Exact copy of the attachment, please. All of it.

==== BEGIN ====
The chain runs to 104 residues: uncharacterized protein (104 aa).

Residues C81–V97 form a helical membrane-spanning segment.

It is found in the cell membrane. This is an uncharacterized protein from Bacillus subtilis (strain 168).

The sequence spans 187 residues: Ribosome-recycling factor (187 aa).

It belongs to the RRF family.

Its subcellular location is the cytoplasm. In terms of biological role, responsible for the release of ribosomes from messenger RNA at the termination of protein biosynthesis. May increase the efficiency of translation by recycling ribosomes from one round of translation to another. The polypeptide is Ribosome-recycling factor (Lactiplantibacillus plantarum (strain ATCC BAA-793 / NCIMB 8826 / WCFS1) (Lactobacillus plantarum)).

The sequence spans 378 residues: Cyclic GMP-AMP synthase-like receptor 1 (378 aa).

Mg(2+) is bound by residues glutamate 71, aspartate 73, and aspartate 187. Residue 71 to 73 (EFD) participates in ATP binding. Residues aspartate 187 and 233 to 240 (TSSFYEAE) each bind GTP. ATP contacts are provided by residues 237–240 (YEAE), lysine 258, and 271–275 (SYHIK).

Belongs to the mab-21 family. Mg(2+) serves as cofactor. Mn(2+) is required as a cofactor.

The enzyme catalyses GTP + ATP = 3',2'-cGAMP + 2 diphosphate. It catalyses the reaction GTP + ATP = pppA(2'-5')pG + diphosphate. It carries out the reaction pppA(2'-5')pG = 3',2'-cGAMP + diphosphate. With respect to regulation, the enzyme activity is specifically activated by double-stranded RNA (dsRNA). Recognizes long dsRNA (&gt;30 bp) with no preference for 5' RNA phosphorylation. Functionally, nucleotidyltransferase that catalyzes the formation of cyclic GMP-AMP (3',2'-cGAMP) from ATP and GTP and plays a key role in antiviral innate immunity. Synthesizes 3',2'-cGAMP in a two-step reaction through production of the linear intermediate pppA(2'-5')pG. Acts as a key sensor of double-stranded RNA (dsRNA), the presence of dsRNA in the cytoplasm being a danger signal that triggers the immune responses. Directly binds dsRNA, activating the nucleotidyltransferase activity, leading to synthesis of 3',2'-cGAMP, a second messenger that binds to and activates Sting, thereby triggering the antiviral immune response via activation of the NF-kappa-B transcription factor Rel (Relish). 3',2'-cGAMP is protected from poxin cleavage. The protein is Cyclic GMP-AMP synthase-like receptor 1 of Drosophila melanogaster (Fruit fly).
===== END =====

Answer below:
The chain runs to 104 residues: uncharacterized protein (104 aa).

Residues C81–V97 form a helical membrane-spanning segment.

It is found in the cell membrane. This is an uncharacterized protein from Bacillus subtilis (strain 168).

The sequence spans 187 residues: Ribosome-recycling factor (187 aa).

It belongs to the RRF family.

Its subcellular location is the cytoplasm. In terms of biological role, responsible for the release of ribosomes from messenger RNA at the termination of protein biosynthesis. May increase the efficiency of translation by recycling ribosomes from one round of translation to another. The polypeptide is Ribosome-recycling factor (Lactiplantibacillus plantarum (strain ATCC BAA-793 / NCIMB 8826 / WCFS1) (Lactobacillus plantarum)).

The sequence spans 378 residues: Cyclic GMP-AMP synthase-like receptor 1 (378 aa).

Mg(2+) is bound by residues glutamate 71, aspartate 73, and aspartate 187. Residue 71 to 73 (EFD) participates in ATP binding. Residues aspartate 187 and 233 to 240 (TSSFYEAE) each bind GTP. ATP contacts are provided by residues 237–240 (YEAE), lysine 258, and 271–275 (SYHIK).

Belongs to the mab-21 family. Mg(2+) serves as cofactor. Mn(2+) is required as a cofactor.

The enzyme catalyses GTP + ATP = 3',2'-cGAMP + 2 diphosphate. It catalyses the reaction GTP + ATP = pppA(2'-5')pG + diphosphate. It carries out the reaction pppA(2'-5')pG = 3',2'-cGAMP + diphosphate. With respect to regulation, the enzyme activity is specifically activated by double-stranded RNA (dsRNA). Recognizes long dsRNA (&gt;30 bp) with no preference for 5' RNA phosphorylation. Functionally, nucleotidyltransferase that catalyzes the formation of cyclic GMP-AMP (3',2'-cGAMP) from ATP and GTP and plays a key role in antiviral innate immunity. Synthesizes 3',2'-cGAMP in a two-step reaction through production of the linear intermediate pppA(2'-5')pG. Acts as a key sensor of double-stranded RNA (dsRNA), the presence of dsRNA in the cytoplasm being a danger signal that triggers the immune responses. Directly binds dsRNA, activating the nucleotidyltransferase activity, leading to synthesis of 3',2'-cGAMP, a second messenger that binds to and activates Sting, thereby triggering the antiviral immune response via activation of the NF-kappa-B transcription factor Rel (Relish). 3',2'-cGAMP is protected from poxin cleavage. The protein is Cyclic GMP-AMP synthase-like receptor 1 of Drosophila melanogaster (Fruit fly).